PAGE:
The United Nations has accused both Somalia's Transitional Federal Government (TFG), and the insurgents fighting it, of committing grave human rights violations against children in the country.
In a report to the UN Security Council on 11 June, Secretary-General Ban Ki-moon said: "The level of grave violations against children in Somalia has been increasing over the past year, particularly with regard to the recruitment and use of children in armed conflict; the killing, maiming and rape of children; and the denial of humanitarian access to children."
"The widespread use of children in almost all fighting forces in the country was noted, particularly in Mogadishu," Ban reported, adding that the recruitment of child soldiers was also increasing, although exact numbers could not be verified.
Ban called on the transitional government and opposition groups to renounce the recruitment and use of children in their armed forces, and urged such forces in Somalia "to make all efforts to minimise civilian casualties during fighting".
Ahmed Dini of Peaceline, a Somali civil society group that monitors the situation of children in the country, told IRIN that if one looks at the displaced camps where tens of thousands are sheltering, or in hospitals, the "vast majority are children".
Dini said: "Unfortunately in all aspects of the Somali tragedy children are more often than not most affected and least able to cope."
Christian Balslev-Olesen, the Representative of Unicef, said that, "Just outside Mogadishu there are hundreds of thousands of children displaced, many of whom are not accessing education."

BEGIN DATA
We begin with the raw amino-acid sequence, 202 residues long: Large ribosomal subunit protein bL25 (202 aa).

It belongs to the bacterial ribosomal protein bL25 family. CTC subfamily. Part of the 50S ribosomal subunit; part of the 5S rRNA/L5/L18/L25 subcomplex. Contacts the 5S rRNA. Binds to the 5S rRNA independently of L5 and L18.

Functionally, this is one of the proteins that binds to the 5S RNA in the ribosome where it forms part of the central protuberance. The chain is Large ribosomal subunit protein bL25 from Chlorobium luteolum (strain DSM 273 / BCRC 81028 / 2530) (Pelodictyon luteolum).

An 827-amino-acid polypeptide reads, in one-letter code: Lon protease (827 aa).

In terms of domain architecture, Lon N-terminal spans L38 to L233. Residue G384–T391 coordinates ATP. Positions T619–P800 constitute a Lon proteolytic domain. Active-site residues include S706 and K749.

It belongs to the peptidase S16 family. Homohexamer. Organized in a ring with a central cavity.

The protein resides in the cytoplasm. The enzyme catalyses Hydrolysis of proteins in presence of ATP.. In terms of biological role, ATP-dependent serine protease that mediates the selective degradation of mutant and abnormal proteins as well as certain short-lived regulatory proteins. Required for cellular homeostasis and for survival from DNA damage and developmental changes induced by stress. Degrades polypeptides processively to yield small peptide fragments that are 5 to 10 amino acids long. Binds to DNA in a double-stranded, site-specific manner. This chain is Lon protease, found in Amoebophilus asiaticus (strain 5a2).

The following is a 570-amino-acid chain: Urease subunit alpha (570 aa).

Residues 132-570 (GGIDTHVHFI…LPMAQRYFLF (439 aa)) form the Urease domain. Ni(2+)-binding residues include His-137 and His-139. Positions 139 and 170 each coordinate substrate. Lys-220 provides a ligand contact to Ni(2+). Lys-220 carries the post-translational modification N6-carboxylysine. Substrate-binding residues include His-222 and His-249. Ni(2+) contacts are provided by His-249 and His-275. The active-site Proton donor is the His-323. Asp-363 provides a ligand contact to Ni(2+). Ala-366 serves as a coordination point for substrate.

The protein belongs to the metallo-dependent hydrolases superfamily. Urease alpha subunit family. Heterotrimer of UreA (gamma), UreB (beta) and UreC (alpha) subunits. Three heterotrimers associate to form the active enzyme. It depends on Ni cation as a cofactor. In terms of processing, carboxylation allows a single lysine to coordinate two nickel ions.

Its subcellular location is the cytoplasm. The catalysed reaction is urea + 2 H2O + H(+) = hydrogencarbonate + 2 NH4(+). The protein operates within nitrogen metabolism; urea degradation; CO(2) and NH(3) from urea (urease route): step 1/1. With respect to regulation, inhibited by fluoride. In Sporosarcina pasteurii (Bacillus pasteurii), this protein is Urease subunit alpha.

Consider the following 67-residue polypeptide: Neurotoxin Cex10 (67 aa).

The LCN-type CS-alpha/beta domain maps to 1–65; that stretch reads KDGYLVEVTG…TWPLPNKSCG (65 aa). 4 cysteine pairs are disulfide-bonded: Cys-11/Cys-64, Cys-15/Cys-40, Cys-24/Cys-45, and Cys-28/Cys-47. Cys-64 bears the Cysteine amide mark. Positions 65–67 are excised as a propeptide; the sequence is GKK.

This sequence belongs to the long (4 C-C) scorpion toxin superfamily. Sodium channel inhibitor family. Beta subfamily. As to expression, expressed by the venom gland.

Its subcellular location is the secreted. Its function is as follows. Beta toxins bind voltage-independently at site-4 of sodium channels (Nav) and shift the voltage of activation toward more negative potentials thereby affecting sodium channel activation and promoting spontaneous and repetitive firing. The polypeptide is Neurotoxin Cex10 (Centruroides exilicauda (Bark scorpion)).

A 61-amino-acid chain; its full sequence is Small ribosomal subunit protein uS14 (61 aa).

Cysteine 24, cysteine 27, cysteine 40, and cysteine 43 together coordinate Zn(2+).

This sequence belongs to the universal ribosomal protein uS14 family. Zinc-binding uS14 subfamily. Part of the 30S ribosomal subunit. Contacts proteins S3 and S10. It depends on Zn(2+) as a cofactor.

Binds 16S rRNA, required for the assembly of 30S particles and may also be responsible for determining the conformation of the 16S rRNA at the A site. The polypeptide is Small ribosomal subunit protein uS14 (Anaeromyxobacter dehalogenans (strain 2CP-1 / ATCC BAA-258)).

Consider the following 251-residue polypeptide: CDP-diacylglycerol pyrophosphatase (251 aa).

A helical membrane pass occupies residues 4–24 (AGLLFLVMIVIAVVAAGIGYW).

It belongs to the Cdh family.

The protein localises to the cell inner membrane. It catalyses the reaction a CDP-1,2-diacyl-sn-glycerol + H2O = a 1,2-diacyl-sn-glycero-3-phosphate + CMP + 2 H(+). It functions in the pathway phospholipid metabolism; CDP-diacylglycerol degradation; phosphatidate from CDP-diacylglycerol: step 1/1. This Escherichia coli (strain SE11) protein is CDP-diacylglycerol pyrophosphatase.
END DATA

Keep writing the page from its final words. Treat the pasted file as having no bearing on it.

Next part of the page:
Since serious fighting began in early 2007, at least one million Somalis have fled their homes, while an estimated 6,500 civilians have been killed.
Some 2.6 million Somalis need assistance and this figure is expected to reach 3.5 million by the end of the year if the humanitarian situation does not improve, according to the UN.
Ban's account noted that the number of cases of rape and other sexual assaults against children reported to UN and partner monitoring organizations rose from 115 in 2007 to 128 this year..
|Unfortunately in all aspects of the Somali tragedy children are more often than not most affected and least able to cope|
However, these numbers are not reflective of the actual numbers of cases.
"The vast majority of cases of sexual violence in Somalia are not reported," said Balslev-Olesen.
Dini said many children under the age of 16 were being recruited by all sides in violation of international law.
"There are no exact figures, but there are probably several thousand children in all the armed groups," added Dini.
Ban called for investigations into all incidents of grave child rights violations and urged the TFG to end the detention of children and to control the proliferation of small arms.
Moreover, Ban urged the Ethiopian forces to "refrain from indiscriminate attacks against civilians and civilian objects, including but not limited to schools and hospitals," and called on the Ethiopian authorities to investigate allegations of grave violations against children by their forces.
[Full report at: www.un.org]
This article was produced by IRIN News while it was part of the United Nations Office for the Coordination of Humanitarian Affairs. Please send queries on copyright or liability to the UN. For more information: https://shop.un.org/rights-permissions